If he still cherishes the party that he laboured with others to form, he should let bygones be bygones and look far ahead to ensure that the NDC remains viable as his legacy to Ghana. Having struggled to establish a foothold in Ghanaian politics—and for which the annals of the country’s history will not be complete without a recognition of his accomplishments in office as the longest-serving leader—why shouldn’t he press on for the good of his party and the country?
I regard what he is doing, as defeatist and suggest a change. It must dawn on him that he stands to gain more if he works to sustain the NDC. It doesn’t hurt to place the party’s collective interest above personal considerations.
Obviously, there is something seriously wrong with the marginalization that has gone on as a result of the in-fighting; but as politics is not a one-way street devoid of bumps, those who indulge in it must be prepared for the rainy day as well.
The rainy day has certainly disoriented Rawlings and some who are not in favour of the governance style of President Mills or the failure of his government to do as wished. Unless better means are used to cope with this unfavourable political weather, neither Rawlings nor the Mills faction will come out of the spat unscathed. Theirs will be a collective loss, which will dim the NDC’s future chances of regaining the momentum it needs to defeat its successor in government.
Someone in a responsible position in the party or government must take the first step to right all the wrong that has dampened the party.
By refusing to participate in the NDC’s rally, Rawlings has given a strong but negative signal to foreshadow the difficulties awaiting the party as the electioneering campaign heats up for Election 2012.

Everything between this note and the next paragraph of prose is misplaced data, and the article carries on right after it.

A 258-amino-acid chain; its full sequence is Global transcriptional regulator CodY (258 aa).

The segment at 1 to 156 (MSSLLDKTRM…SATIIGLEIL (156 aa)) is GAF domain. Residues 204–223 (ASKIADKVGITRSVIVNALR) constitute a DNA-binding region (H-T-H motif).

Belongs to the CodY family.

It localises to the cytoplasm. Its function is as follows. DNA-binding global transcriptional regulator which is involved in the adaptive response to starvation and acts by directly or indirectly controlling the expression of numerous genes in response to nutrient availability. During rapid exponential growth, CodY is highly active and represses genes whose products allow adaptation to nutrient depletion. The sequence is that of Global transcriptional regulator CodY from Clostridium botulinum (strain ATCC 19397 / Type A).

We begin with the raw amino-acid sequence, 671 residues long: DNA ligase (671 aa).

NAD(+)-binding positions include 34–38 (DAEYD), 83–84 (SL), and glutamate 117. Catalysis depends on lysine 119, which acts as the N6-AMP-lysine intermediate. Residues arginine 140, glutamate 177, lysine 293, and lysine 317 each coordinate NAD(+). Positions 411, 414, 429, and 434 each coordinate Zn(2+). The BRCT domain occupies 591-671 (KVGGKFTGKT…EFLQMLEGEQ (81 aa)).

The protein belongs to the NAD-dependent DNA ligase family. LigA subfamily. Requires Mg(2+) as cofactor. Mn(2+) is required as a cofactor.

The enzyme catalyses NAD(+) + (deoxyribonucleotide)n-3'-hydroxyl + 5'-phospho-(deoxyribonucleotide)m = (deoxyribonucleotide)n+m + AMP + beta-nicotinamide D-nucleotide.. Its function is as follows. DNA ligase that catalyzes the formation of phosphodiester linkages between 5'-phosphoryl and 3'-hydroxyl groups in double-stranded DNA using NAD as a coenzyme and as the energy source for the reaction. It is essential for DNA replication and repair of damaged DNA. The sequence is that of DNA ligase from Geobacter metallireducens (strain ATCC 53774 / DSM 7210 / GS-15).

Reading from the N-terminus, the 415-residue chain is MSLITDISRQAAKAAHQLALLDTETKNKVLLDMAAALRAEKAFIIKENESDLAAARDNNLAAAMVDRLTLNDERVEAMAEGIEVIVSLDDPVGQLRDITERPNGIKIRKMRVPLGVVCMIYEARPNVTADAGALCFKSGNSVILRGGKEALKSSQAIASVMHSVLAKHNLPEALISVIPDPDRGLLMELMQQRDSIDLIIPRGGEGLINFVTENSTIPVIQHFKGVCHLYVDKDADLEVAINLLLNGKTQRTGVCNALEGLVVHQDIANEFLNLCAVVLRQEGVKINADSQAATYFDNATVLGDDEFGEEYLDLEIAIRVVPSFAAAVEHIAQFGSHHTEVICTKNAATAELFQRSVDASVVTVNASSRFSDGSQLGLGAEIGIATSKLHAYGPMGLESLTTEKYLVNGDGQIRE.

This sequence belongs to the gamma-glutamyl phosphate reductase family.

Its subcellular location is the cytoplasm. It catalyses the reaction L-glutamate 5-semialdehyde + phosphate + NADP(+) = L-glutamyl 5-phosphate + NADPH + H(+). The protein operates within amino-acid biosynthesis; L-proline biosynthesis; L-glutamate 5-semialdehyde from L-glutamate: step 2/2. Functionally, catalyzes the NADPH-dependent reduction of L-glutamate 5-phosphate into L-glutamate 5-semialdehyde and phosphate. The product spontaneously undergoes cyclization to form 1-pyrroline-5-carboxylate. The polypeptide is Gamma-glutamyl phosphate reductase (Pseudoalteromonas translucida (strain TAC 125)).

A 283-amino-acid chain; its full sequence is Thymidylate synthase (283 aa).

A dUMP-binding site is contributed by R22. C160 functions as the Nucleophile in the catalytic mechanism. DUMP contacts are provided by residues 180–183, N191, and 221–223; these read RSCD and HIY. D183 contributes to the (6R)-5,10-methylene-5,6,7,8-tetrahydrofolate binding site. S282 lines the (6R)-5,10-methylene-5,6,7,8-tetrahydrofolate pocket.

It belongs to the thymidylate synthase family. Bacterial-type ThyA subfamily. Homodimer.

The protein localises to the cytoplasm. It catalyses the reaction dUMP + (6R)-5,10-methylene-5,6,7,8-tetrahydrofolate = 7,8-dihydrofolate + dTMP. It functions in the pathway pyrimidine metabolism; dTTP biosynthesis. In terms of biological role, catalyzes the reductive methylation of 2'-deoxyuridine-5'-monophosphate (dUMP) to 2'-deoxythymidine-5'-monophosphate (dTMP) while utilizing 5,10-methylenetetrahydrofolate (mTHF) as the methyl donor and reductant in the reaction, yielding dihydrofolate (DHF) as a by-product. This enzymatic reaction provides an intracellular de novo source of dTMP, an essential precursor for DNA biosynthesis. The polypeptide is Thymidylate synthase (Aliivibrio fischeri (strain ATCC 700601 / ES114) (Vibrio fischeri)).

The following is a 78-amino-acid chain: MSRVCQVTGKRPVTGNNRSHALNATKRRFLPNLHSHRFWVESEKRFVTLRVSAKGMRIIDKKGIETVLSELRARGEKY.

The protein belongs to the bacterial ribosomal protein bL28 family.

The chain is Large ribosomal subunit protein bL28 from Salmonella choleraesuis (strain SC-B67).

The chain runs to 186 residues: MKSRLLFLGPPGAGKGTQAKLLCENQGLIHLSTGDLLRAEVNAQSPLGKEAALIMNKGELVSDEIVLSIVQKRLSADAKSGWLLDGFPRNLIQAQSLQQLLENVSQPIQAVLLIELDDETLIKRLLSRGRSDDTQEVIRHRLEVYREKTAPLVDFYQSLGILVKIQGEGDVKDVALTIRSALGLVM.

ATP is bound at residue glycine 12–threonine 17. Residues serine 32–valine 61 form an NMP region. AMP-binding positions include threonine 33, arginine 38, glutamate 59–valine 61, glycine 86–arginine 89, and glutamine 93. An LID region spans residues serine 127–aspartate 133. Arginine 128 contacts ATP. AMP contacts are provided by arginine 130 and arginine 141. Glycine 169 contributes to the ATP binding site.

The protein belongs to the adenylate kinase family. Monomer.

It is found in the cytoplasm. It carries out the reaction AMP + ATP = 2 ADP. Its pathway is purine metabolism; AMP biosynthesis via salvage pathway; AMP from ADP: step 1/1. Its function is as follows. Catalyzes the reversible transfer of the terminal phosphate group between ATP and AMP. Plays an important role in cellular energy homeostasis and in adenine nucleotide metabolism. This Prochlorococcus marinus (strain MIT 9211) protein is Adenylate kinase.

Circumstance surrounding this rally give conflicting impressions about the NDC. The denial by Nana Konadu that she and her husband had been invited to the rally and the follow-up warning from Rawlings’ office to the NDC leadership to desist from capitalizing on his image for such campaign purposes give cause for concern.
The organizers of that rally, especially the Greater Accra Regional Chairman of the NDC (Ade Coker) should bow their heads in shame for this shoddy approach to such an event. I don’t want to accept the excuse given for the shoddy manner in which the invitation extended to the Rawlingses was handled. It is clear that Ade Coker’s attempt to invite the Rawlingses was a mere afterthought.
Considering the scrambling that took place after the Rawlingses had issued that warning, I am in no doubt that the original intention was to leave out the Rawlingses. Why should anybody do such a thing? A mere attempt to continue spiting the Rawlings? Or is it just a matter of political immaturity? Probably, the latter.
It is this display of gross political immaturity that has been the NDC’s bane all this while. For, if any serious-minded person in any responsible position in the party had the party’s interests at heart, he would not handle this matter the way Ade Coker did.
It must be clear to these characters that they can’t bend Rawlings’ will to suit their parochial political agenda. The man is far taller than they are and won’t budge to such manipulations. It is for this matter that any effort to involve him in the party’s affairs at this stage must be borne out of respect and a calculated, genuine consideration.
Doing things haphazardly and creating the impression that he is only being used to serve those parochial interests will worsen the plight of the party because his refusal to participate in the events will be more damaging than his acquiescence to do so. Either way, the repercussions are clear and the party has a price to pay.
Of course, this snub has far-reaching implications that will not only continue to destabilize the NDC front but which will also provide the ammunition that its opponents need to continue denigrating it.
This repudiation by the Rawlingses has set the bitter tone for unpleasant things to happen hereafter. It reinforces the threat that the party continues to face but which its leaders aren’t concerned enough to handle expeditiously.
Now that the in-fighting in the party has reached this point, will the party’s leaders heed the call to restore normalcy? The harbinger of the danger that awaits the party has already emerged for all to see and be wary of. Will Dr. Kwabena Adjei and his bunch of party leaders be up-and-doing?
The problem is clearly getting out of hand and unless something miraculous happens to end it, the NDC risks falling apart all the more. What to do to save the party from itself is now the Herculean task.